Although hydrogen bonding is a relatively weak attraction compared to the covalent bonds within the water molecule itself, it is responsible for a number of water's physical properties. One such property is its relatively high melting and boiling point temperatures; more energy is required to break the hydrogen bonds between water molecules. In contrast, hydrogen sulfide (H
2S), has much weaker hydrogen bonding due to sulfur's lower electronegativity.H
2S is a gas at room temperature, in spite of hydrogen sulfide having nearly two times the molar mass of water. The extra bonding between water molecules also gives liquid water a large specific heat capacity. This high heat capacity makes water a good heat storage medium (coolant) and heat shield.
A single water molecule can participate in a maximum of four hydrogen bonds because it can accept two bonds using the lone pairs on oxygen and donate two hydrogen atoms. Other molecules like hydrogen fluoride, ammonia and methanol can also form hydrogen bonds. However they do not show anomalous thermodynamic, kinetic or structural properties like those observed in water. The answer to the apparent difference between water and other hydrogen bonding liquids lies in the fact that apart from water none of these examples participate in four hydrogen bonds; this is either due to an inability to donate or accept hydrogens or is due to steric effects in bulky residues. In water, intermolecular tetrahedral structures form due to the four hydrogen bonds gives rise to an open structure and a 3-dimensional bonding network, resulting in the anomalous decrease of density when cooled below 4 °C. This repeated, constantly reorganizing unit defines a three-dimensional network extending throughout the liquid. This view is based upon neutron scattering studies and computer simulations, and it makes sense in the light of the unambiguously tetrahedral arrangement of water molecules in ice structures.
However, there is an alternative theory for the structure of water. In 2004, a controversial paper published in science, from Stockholm University in Sweden, suggested that water molecules in liquid form, bind on average to not four but only two others; hence forming chains and rings. it was coined the term "string theory of water (not to be confused with string theory in physics). These observations were based upon X-ray absorption spectroscopy to probe the local environment of individual oxygen atoms. Water, the team now suggests, is a muddle of the two proposed structures. They say that it is a soup flecked with "ice bergs" each comprising 100 or so loosely connected molecules that are relatively open and hydrogen bonded. The soup is made of the string structure and the icebergs of the tetrahedral structure.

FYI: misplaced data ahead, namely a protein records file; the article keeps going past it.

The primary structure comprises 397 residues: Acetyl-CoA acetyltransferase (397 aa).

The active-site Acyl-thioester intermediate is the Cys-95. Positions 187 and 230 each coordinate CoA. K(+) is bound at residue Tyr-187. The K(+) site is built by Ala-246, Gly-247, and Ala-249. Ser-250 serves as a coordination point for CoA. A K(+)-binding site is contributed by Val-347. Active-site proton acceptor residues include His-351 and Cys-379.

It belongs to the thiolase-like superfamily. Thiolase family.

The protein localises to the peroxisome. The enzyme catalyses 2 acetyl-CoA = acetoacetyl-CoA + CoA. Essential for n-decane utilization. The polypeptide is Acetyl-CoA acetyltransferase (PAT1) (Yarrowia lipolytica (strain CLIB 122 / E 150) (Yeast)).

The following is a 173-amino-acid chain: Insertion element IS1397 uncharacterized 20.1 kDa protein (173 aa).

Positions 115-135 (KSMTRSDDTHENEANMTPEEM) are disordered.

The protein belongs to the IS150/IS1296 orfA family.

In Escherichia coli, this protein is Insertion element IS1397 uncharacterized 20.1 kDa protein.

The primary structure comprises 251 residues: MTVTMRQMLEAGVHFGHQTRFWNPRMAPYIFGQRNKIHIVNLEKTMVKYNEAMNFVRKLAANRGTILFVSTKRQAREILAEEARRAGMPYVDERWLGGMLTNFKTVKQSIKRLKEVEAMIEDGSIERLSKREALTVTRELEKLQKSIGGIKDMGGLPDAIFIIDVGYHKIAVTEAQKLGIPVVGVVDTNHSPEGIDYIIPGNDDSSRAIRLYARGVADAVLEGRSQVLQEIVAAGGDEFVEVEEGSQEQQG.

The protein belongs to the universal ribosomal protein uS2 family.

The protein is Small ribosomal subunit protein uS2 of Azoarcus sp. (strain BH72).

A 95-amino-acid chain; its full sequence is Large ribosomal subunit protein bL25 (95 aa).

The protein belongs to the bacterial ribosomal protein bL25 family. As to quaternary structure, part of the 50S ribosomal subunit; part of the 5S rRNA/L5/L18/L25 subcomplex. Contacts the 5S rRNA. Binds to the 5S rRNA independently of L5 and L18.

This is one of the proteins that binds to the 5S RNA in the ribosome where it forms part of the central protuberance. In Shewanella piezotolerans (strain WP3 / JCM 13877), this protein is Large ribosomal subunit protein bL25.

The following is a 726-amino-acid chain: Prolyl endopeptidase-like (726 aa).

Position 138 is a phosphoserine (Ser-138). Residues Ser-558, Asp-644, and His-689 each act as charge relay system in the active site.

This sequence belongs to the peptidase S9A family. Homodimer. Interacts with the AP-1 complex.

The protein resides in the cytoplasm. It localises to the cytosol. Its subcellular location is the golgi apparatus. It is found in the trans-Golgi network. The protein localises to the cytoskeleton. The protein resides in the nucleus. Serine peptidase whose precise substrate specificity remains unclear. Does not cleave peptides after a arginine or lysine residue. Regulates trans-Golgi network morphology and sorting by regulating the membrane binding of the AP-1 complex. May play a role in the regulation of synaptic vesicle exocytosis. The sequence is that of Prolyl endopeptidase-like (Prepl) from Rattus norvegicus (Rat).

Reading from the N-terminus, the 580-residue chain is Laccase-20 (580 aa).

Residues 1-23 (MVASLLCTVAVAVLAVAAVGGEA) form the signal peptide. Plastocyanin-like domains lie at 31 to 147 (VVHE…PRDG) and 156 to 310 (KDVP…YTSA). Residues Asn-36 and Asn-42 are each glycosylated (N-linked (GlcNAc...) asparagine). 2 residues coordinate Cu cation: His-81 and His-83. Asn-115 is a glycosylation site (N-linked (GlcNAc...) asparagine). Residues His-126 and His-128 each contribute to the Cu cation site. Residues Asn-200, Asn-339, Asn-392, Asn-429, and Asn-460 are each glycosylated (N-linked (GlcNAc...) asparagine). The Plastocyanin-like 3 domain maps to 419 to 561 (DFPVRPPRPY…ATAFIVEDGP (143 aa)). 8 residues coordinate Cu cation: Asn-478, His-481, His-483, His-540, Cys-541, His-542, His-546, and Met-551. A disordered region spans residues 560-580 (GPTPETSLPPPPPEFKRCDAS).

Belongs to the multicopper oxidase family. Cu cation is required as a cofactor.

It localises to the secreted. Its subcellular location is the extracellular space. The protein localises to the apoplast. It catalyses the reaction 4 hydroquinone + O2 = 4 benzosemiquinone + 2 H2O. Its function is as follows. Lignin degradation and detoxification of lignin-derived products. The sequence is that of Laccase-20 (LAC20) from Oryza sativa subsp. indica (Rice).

Cohesion and adhesion
Water molecules stay close to each other (cohesion), due to the collective action of hydrogen bonds between water molecules. These hydrogen bonds are constantly breaking, with new bonds being formed with different water molecules; but at any given time in a sample of liquid water, a large portion of the molecules are held together by such bonds.
Water also has high adhesion properties because of its polar nature. On extremely clean/smooth glass the water may form a thin film because the molecular forces between glass and water molecules (adhesive forces) are stronger than the cohesive forces. In biological cells and organelles, water is in contact with membrane and protein surfaces that are hydrophilic; that is, surfaces that have a strong attraction to water. Irving Langmuir observed a strong repulsive force between hydrophilic surfaces. To dehydrate hydrophilic surfaces—to remove the strongly held layers of water of hydration—requires doing substantial work against these forces, called hydration forces. These forces are very large but decrease rapidly over a nanometer or less. They are important in biology, particularly when cells are dehydrated by exposure to dry atmospheres or to extracellular freezing.
Water has a high surface tension of 72.8 mN/m at room temperature, caused by the strong cohesion between water molecules, the highest of the common non-ionic, non-metallic liquids. This can be seen when small quantities of water are placed onto a sorption-free (non-adsorbent and non-absorbent) surface, such as polyethylene or Teflon, and the water stays together as drops. Just as significantly, air trapped in surface disturbances forms bubbles, which sometimes last long enough to transfer gas molecules to the water.
Another surface tension effect is capillary waves, which are the surface ripples that form around the impacts of drops on water surfaces, and sometimes occur with strong subsurface currents flowing to the water surface. The apparent elasticity caused by surface tension drives the waves.
Due to an interplay of the forces of adhesion and surface tension, water exhibits capillary action whereby water rises into a narrow tube against the force of gravity. Water adheres to the inside wall of the tube and surface tension tends to straighten the surface causing a surface rise and more water is pulled up through cohesion. The process continues as the water flows up the tube until there is enough water such that gravity balances the adhesive force.
Surface tension and capillary action are important in biology. For example, when water is carried through xylem up stems in plants, the strong intermolecular attractions (cohesion) hold the water column together and adhesive properties maintain the water attachment to the xylem and prevent tension rupture caused by transpiration pull.
Water as a solvent